Listening to my body

My body is talking again. My lungs
are whispering secrets. My heart
says “what? what? what?”
but my lungs have each other.
They keep on whispering.
My feet want to tell the story
of the day. They are always working,
they grumble. My thighs
just roll their eyes. They know.
My stomach is quiet,
he’s listening. Sometimes he
grumbles like a toddler,
sometimes he snores
like an old man, but tonight
he’s quiet. All the long,
slithery length of guts
is neatly packed away, sleeping
like a drawer of underwear,
and my lungs keep whispering.
My bones know something,
they feel it, but they don’t say
anything, they can’t quite name it.
They keep straight backs,
stiff upper lips. They keep
their gaze ahead, but my lungs,
ah, my lungs keep whispering
their secrets.

A body poem for Grace at dVerse

laundry 2: how to wash the moon

handwash only

gently gently

wring out a cloud –
a white one –
and warm the water
gently

add a handful of may,
or blackthorn,
or lilies
a pinch of starlight

lay the moon gently
gently in the bowl

let it soak
let it sink
let it rest
in the warm water

hold it up to the window
gently gently
use your fingertips
rub away

fear
pain
despair
grief

rinse the moon
in clear, cool water –
water from a running stream
a holy well
a tumbling rainbowing waterfall

hang it in the sky
to dry

A second laundry poem for Whimsygizmo at dVerse.

First blossom

The tree in the top corner is always the first to blossom. Its blossoms are the palest of all – the faintest wash of pink. It’s badly placed, battling with alder and birch to find light. Everything around it is brown. Buds are starting to swell, but the other trees are holding back, contemplating things. There may yet be frost, the nights are cold, we are still teetering on the edge of spring. While they hesitate, the wild cherry leaps in, joyfully, its blossoms a valiant, defiant banner of hope.

first blossom
are these snowflakes
or petals?

A haibun for Frank at dVerse, on the classic subject of cherry blossom.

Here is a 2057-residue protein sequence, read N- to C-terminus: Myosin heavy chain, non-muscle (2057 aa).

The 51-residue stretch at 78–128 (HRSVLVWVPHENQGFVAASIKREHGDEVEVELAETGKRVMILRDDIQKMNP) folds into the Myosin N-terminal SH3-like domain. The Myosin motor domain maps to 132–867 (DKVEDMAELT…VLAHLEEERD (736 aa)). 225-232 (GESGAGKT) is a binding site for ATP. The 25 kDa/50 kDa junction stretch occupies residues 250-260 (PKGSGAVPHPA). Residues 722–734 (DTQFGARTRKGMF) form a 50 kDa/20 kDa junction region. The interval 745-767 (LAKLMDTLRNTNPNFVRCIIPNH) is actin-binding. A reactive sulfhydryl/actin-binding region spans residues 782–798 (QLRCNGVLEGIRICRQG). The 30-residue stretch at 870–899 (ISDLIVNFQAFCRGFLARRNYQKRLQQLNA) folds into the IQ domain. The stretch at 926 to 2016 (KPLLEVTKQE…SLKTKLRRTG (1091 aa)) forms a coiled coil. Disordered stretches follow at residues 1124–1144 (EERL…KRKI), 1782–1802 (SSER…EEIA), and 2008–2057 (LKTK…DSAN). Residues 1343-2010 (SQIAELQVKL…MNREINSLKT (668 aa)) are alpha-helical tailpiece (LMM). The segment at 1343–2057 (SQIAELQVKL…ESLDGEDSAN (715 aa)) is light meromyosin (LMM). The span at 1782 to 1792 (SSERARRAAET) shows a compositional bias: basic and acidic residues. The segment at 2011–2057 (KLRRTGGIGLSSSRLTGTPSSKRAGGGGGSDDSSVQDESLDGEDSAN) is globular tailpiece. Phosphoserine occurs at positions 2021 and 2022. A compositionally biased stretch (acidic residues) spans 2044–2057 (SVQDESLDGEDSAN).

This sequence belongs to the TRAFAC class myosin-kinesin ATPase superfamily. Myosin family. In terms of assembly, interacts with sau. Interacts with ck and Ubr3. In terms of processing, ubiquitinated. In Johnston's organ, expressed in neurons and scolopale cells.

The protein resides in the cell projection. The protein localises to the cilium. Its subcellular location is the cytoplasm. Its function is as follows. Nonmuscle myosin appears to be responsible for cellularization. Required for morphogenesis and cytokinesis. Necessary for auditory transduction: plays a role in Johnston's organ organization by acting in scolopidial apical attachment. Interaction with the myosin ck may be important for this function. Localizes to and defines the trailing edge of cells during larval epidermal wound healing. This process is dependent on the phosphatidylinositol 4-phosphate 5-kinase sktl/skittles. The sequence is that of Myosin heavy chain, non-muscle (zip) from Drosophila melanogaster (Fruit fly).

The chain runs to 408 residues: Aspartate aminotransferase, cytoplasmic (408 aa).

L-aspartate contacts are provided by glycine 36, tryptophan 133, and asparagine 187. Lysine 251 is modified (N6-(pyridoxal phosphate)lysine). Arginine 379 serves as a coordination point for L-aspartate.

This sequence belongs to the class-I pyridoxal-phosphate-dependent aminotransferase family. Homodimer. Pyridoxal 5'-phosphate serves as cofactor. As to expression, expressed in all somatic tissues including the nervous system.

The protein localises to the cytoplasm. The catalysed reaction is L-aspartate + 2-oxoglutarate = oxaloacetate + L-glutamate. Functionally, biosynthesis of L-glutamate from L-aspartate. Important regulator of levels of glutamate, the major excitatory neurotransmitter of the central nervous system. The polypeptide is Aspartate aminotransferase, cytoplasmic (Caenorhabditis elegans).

This being human

This being human is all about telling stories,
it’s travelling in a twisting caravan
across the desert, depending
on each other for flour,
for water, for a soft red blanket,
for bandages and apricots.

What currency do we have,
but stories? The story of “Good morning”
“How’s this for weather?”. The story of
“I love you”, the story of childhood,
the story of how to stay safe,
how to be eat well, how to survive
being lost, how to hold tight
to someone’s hand.

It’s whispering
our stories at night, the stories
of stars — of men, and beasts
and gods, and flaming suns.
It’s singing our stories as we wash our plates,
as we wait for tea to brew,
as we clean our shoes.

It’s shouting our stories in anger,
It’s crooning them in love. It’s sitting, silent,
round the campfire, listening.
We are stories, wrapped and tangled,
offered with love or fear or laughter.

This telling stories is all about being human.

For Kim at dVerse – a poem that begins “This being human is…”

How do I write about war?

All I have is memories of memories –
like feathers, plucked and swirling –
the fires they lit at the end,
in places that had been kept dark
for years. Dancing. My father
handing over hollowed bread,
a telegram that broke a woman.

Bodies in the water.

The horses, being led away,
through the farm gate. Lost.

A city full of women. Children
without fathers, running wild.

A man walking. Feathers

that we grasp and grab. We press them
into wax, make wings of them

knowing that Icarus will fall.

Bjorn is hosting at dVerse, and asks us to write about war. I found this a difficult prompt. As I say, I only have memories of memories about war – my parents’ experience of WWII as small children, stories I’ve heard from that generation and the generation above.